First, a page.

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Nepal’s digital identity transformation fosters challenges

Nepal’s digital identity transformation fosters challenges
 

In striving to develop a comprehensive digital identity system, Nepal is embarking on a transformative journey, promising to overhaul the governance system, improve service provision, and drive economic development. This ambitious endeavor started in 2012 and aims to replace traditional paper-based citizenship certificates with biometric smart national ID cards that contain photos, personal data, and fingerprint biometrics. Major achievements under the project include the recent implementation of unique ID numbers assigned at birth and the issuance of millions of digital ID cards. Collaboration with Idemia has been instrumental in these advancements.

The next steps are likely to be challenging. Some digital security professionals and lawmakers have raised concerns about data privacy and safety, revealing problems related to storage access and handling sensitive personal information. Comparisons of data breaches with other countries like the breach of confidential information from India’s Aadhaar system as an example underscore the need for strong controls on security measures to avoid similar occurrences. Despite these hurdles, the government of Nepal is optimistic about the outcome of the project. Plans include scaling up distribution of digital ID cards countrywide and establishing a common biometric database which is expected to augment efficiency in service provision. Addressing current security concerns is crucial for ensuring the safe and effective implementation of Nepal’s digital identity system.

Nepal’s transition to digital identity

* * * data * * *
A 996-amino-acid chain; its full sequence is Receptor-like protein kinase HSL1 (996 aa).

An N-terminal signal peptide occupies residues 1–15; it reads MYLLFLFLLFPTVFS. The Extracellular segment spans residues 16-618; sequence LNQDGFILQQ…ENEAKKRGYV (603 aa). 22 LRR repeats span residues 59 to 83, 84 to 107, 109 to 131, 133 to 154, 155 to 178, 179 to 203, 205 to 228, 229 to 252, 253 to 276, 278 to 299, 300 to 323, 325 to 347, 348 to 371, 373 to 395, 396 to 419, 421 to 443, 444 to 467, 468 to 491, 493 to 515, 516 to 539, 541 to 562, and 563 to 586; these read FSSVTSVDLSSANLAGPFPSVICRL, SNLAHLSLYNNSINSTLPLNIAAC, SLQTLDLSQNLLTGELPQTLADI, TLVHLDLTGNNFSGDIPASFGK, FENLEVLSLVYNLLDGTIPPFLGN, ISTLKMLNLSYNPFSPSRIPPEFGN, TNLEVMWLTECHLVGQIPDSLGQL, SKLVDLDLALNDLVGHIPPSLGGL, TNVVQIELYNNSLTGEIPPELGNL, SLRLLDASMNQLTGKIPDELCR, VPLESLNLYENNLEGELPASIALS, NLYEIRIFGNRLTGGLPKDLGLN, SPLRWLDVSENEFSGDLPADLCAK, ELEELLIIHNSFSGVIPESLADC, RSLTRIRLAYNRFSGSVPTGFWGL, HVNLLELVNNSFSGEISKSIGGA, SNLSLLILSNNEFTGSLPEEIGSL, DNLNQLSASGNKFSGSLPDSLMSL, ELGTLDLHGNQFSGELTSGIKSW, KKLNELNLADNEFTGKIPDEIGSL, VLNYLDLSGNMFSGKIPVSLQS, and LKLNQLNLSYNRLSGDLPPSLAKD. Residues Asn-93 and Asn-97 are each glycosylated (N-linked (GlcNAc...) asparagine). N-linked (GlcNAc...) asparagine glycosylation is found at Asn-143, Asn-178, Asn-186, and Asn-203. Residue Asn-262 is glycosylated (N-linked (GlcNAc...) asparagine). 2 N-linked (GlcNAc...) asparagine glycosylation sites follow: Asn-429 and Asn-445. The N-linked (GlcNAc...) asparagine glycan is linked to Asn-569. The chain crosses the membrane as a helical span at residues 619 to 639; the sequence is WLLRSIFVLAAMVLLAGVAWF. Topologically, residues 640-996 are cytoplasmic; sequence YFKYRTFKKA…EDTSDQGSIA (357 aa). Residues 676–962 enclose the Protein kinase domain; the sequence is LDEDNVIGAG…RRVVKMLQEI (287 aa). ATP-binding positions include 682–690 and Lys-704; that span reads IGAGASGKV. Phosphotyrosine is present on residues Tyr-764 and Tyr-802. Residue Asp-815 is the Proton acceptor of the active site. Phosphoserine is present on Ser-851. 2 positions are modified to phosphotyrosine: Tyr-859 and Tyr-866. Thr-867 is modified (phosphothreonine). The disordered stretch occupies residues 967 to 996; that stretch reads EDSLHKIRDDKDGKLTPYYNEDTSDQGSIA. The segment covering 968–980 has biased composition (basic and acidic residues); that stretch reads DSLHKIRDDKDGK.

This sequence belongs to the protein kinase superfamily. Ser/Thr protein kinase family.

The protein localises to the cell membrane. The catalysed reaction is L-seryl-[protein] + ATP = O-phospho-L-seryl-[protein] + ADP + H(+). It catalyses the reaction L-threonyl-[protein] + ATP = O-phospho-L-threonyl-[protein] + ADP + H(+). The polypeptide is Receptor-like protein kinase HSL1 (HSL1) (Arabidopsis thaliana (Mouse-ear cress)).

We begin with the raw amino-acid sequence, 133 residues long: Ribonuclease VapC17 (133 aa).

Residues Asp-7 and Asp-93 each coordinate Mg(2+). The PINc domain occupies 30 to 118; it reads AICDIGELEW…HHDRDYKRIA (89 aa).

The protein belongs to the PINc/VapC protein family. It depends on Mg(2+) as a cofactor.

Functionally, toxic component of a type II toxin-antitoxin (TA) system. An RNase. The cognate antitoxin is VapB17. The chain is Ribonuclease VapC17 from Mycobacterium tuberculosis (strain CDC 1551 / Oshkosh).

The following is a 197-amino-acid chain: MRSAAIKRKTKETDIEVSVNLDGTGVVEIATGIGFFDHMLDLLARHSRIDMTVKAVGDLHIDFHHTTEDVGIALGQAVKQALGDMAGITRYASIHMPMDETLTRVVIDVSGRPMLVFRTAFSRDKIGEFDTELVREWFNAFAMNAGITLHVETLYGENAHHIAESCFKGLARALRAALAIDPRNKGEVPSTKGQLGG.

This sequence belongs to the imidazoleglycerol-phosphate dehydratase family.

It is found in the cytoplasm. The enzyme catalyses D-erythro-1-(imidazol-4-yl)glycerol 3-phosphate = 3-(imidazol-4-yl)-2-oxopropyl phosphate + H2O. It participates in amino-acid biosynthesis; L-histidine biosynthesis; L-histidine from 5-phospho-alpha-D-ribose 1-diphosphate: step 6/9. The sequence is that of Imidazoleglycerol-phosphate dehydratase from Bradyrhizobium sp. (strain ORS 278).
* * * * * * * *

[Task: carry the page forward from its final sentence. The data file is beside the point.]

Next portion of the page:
According to a World Bank report from last year, with the support of the Strengthening Systems for Social Protection and Civil Registration Project (SSSPCR) in Nepal, more than 97 percent of wards (local government units) have switched to online registration of crucial events such as births, deaths, marriages, and migration. Similarly, 3.5 million recipients of Social Security benefits now receive payments straight to their bank accounts. The digitization of civil registration and financial transfers has significantly improved the service delivery of Nepal’s local administrations.

Nepal’s transition to a digital identity system is a dramatic shift from traditional paper-based citizenship certificates to biometric smart national identification cards. Which integrates a photograph, personal information, and fingerprint biometrics. The collecting of biometric data for over 14 million citizens, which accounts for more than 90 percent of the eligible population, is a significant milestone in this journey. The government has already printed 3 million biometric ID cards, distributing 1.8 million to district offices and 350,000 to citizens.

International collaboration is critical to accomplishing these goals. Particularly, IDEMIA, a global pioneer in improved identification, has helped provide biometric technology and services. The collaboration with Idemia has permitted the development of a strong digital identification infrastructure, allowing the secure and fast issue of ID cards. This collaboration has enabled the implementation of advanced biometric systems, such as Automated Biometric Identification Systems (ABIS), which can process data from millions of citizens. 

Current scenario of the digital identity program in Nepal

The digital identity program in Nepal is progressing rapidly, with significant recent developments. One of the important updates is the implementation of unique ID numbers at birth, ensuring that digital identity starts from infancy. Mukesh Kumar Keshar, director of the Department of National ID and Civil Registration, confirms that approximately 2,000 unique ID numbers are assigned daily during birth registrations. This move aims to streamline access to government documents, including biometric national IDs.

Efforts to incorporate biometric data into civil registration and vital statistics systems are also underway, the government aims to use the same biometric technology and software for passport issuance, reducing the need for several biometric data collections. This integration is expected to increase efficiency and decrease duplication of effort.